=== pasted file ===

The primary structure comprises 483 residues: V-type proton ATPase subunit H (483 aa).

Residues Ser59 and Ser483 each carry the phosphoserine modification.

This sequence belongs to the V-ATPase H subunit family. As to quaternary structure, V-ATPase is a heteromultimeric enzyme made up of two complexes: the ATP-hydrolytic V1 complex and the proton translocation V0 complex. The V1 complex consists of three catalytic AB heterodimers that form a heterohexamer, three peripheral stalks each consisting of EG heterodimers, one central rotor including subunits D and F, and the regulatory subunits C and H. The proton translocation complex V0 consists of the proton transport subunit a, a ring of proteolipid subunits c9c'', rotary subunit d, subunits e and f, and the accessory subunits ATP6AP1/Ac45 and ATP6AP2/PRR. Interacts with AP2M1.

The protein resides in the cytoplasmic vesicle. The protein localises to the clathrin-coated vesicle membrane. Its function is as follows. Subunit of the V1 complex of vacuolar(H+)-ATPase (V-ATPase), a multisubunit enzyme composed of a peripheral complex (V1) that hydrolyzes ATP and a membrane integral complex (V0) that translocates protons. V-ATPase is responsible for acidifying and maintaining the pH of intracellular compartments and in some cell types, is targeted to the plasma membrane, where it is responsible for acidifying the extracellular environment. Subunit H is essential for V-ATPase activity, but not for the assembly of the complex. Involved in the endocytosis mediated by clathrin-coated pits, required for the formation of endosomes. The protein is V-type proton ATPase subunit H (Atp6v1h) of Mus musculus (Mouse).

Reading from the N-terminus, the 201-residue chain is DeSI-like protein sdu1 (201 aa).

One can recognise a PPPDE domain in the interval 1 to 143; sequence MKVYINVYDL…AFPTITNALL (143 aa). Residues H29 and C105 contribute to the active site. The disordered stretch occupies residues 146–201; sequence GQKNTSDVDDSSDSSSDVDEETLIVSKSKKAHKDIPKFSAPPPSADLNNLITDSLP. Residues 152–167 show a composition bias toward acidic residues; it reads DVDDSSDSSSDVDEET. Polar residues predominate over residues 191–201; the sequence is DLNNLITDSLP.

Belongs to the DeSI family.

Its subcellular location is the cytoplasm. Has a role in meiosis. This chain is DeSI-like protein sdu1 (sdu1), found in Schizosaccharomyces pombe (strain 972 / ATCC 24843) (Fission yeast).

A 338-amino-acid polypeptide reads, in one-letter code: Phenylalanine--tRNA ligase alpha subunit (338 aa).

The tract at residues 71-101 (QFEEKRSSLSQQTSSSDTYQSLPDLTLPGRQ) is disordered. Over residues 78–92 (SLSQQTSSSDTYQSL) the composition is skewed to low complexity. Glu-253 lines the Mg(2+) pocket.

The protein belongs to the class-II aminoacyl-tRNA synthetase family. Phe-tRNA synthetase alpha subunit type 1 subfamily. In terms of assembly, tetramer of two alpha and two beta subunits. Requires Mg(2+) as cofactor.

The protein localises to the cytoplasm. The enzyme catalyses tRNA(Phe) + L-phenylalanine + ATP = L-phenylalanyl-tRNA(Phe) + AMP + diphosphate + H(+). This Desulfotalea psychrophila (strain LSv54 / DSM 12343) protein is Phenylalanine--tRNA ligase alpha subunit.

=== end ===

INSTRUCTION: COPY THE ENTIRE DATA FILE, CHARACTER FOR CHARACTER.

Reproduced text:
The primary structure comprises 483 residues: V-type proton ATPase subunit H (483 aa).

Residues Ser59 and Ser483 each carry the phosphoserine modification.

This sequence belongs to the V-ATPase H subunit family. As to quaternary structure, V-ATPase is a heteromultimeric enzyme made up of two complexes: the ATP-hydrolytic V1 complex and the proton translocation V0 complex. The V1 complex consists of three catalytic AB heterodimers that form a heterohexamer, three peripheral stalks each consisting of EG heterodimers, one central rotor including subunits D and F, and the regulatory subunits C and H. The proton translocation complex V0 consists of the proton transport subunit a, a ring of proteolipid subunits c9c'', rotary subunit d, subunits e and f, and the accessory subunits ATP6AP1/Ac45 and ATP6AP2/PRR. Interacts with AP2M1.

The protein resides in the cytoplasmic vesicle. The protein localises to the clathrin-coated vesicle membrane. Its function is as follows. Subunit of the V1 complex of vacuolar(H+)-ATPase (V-ATPase), a multisubunit enzyme composed of a peripheral complex (V1) that hydrolyzes ATP and a membrane integral complex (V0) that translocates protons. V-ATPase is responsible for acidifying and maintaining the pH of intracellular compartments and in some cell types, is targeted to the plasma membrane, where it is responsible for acidifying the extracellular environment. Subunit H is essential for V-ATPase activity, but not for the assembly of the complex. Involved in the endocytosis mediated by clathrin-coated pits, required for the formation of endosomes. The protein is V-type proton ATPase subunit H (Atp6v1h) of Mus musculus (Mouse).

Reading from the N-terminus, the 201-residue chain is DeSI-like protein sdu1 (201 aa).

One can recognise a PPPDE domain in the interval 1 to 143; sequence MKVYINVYDL…AFPTITNALL (143 aa). Residues H29 and C105 contribute to the active site. The disordered stretch occupies residues 146–201; sequence GQKNTSDVDDSSDSSSDVDEETLIVSKSKKAHKDIPKFSAPPPSADLNNLITDSLP. Residues 152–167 show a composition bias toward acidic residues; it reads DVDDSSDSSSDVDEET. Polar residues predominate over residues 191–201; the sequence is DLNNLITDSLP.

Belongs to the DeSI family.

Its subcellular location is the cytoplasm. Has a role in meiosis. This chain is DeSI-like protein sdu1 (sdu1), found in Schizosaccharomyces pombe (strain 972 / ATCC 24843) (Fission yeast).

A 338-amino-acid polypeptide reads, in one-letter code: Phenylalanine--tRNA ligase alpha subunit (338 aa).

The tract at residues 71-101 (QFEEKRSSLSQQTSSSDTYQSLPDLTLPGRQ) is disordered. Over residues 78–92 (SLSQQTSSSDTYQSL) the composition is skewed to low complexity. Glu-253 lines the Mg(2+) pocket.

The protein belongs to the class-II aminoacyl-tRNA synthetase family. Phe-tRNA synthetase alpha subunit type 1 subfamily. In terms of assembly, tetramer of two alpha and two beta subunits. Requires Mg(2+) as cofactor.

The protein localises to the cytoplasm. The enzyme catalyses tRNA(Phe) + L-phenylalanine + ATP = L-phenylalanyl-tRNA(Phe) + AMP + diphosphate + H(+). This Desulfotalea psychrophila (strain LSv54 / DSM 12343) protein is Phenylalanine--tRNA ligase alpha subunit.